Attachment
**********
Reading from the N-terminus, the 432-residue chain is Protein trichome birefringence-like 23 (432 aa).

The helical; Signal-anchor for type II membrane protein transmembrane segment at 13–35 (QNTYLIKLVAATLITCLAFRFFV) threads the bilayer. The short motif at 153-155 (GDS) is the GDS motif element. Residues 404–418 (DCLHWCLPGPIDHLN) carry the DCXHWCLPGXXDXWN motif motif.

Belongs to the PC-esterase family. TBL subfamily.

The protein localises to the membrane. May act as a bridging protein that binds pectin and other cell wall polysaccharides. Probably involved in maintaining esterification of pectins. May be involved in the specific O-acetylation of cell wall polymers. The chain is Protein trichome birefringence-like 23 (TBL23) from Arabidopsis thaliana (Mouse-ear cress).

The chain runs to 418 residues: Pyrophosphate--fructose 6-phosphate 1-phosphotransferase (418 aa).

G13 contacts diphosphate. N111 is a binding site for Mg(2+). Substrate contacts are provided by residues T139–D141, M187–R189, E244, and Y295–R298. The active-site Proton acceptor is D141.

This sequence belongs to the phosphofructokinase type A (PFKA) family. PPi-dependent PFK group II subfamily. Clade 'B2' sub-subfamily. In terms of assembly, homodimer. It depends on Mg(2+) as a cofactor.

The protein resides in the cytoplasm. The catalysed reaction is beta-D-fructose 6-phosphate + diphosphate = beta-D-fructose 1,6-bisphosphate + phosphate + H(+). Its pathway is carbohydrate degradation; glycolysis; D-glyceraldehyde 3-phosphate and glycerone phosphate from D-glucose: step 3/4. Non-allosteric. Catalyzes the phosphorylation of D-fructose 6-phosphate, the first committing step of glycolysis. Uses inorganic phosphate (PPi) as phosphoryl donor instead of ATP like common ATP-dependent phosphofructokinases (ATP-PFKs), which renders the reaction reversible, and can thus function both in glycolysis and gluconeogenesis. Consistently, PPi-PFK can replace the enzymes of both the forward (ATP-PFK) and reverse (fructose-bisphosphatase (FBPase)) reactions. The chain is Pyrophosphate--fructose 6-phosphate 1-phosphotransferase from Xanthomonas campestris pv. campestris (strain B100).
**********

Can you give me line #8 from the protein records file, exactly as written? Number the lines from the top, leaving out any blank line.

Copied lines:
The protein resides in the cytoplasm. The catalysed reaction is beta-D-fructose 6-phosphate + diphosphate = beta-D-fructose 1,6-bisphosphate + phosphate + H(+). Its pathway is carbohydrate degradation; glycolysis; D-glyceraldehyde 3-phosphate and glycerone phosphate from D-glucose: step 3/4. Non-allosteric. Catalyzes the phosphorylation of D-fructose 6-phosphate, the first committing step of glycolysis. Uses inorganic phosphate (PPi) as phosphoryl donor instead of ATP like common ATP-dependent phosphofructokinases (ATP-PFKs), which renders the reaction reversible, and can thus function both in glycolysis and gluconeogenesis. Consistently, PPi-PFK can replace the enzymes of both the forward (ATP-PFK) and reverse (fructose-bisphosphatase (FBPase)) reactions. The chain is Pyrophosphate--fructose 6-phosphate 1-phosphotransferase from Xanthomonas campestris pv. campestris (strain B100).